Thursday, 15 May 2014

IMF asks Uganda to avoid debt crisis

               Ms Ana Lucía Coronel, the IMF mission chief and senior resident representative for Uganda.
Kampala- The International Monetary (IMF) has asked the Uganda government to avoid accumulation of domestic arrears and increased domestic borrowing as these might lead to a domestic debt crisis.
Uganda is currently faced with a large volume of arrears which stand at about Shs2.2 trillion, while at the same time it has heavily borrowed from the domestic financial market to the tune of Shs1.7 trillion using treasury bills and bonds.
The IMF mission team has been in the country for the last two weeks carrying out reviews on its new Policy Support Instrument (PSI) with Uganda.
At the end of the mission on Tuesday, Ms Ana Lucía Coronel, the IMF mission chief and senior resident representative for Uganda, said on the expenditure side, that it will be essential to focus on areas that support growth and job creation.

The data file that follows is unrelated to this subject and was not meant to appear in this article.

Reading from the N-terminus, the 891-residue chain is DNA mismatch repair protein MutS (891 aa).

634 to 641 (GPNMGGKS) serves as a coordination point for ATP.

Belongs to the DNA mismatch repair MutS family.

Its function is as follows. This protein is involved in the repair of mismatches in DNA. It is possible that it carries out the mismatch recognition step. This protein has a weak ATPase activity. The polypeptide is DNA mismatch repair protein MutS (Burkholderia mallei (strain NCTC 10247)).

“In particular, the mission urges the authorities to take steps to avoid incurring domestic arrears that weaken economic management by impairing budget planning, increasing costs for the government, and negatively affecting those who conduct business with the government,” Ms Coronel said.
“There is also a need to pay increased attention to revenue mobilisation. Following the recent large shortfall in tax revenue and the risk of reductions in foreign aid, broadening the tax base and improving efficiency in tax administration are more critical than ever,” she added.
Ms Coronel said the mission encourages the government to take decisive action to increase tax revenue collections pointing out that this would involve reviewing existing tax laws and eliminating tax exemptions that have little benefit for production but undermine growth-enhancing spending and constrain the vibrant private sector growth.
Collection of tax revenue by Uganda Revenue Authority is hindered by high levels of non-compliancy, however, the IMF says efforts should also focus on strongly enforcing compliance by all taxpayers.
The IMF says the ongoing issuance of national identity cards should support the government’s efforts to achieve the long-awaited plan to raise Ugandan tax revenue and bring it closer to regional standards.
Ms Coroner explained that sound fiscal policies supported by robust revenues and predictable spending would help reduce the need for large borrowing in the domestic market to finance government operations, and effectively contain interest rate increases on government securities.

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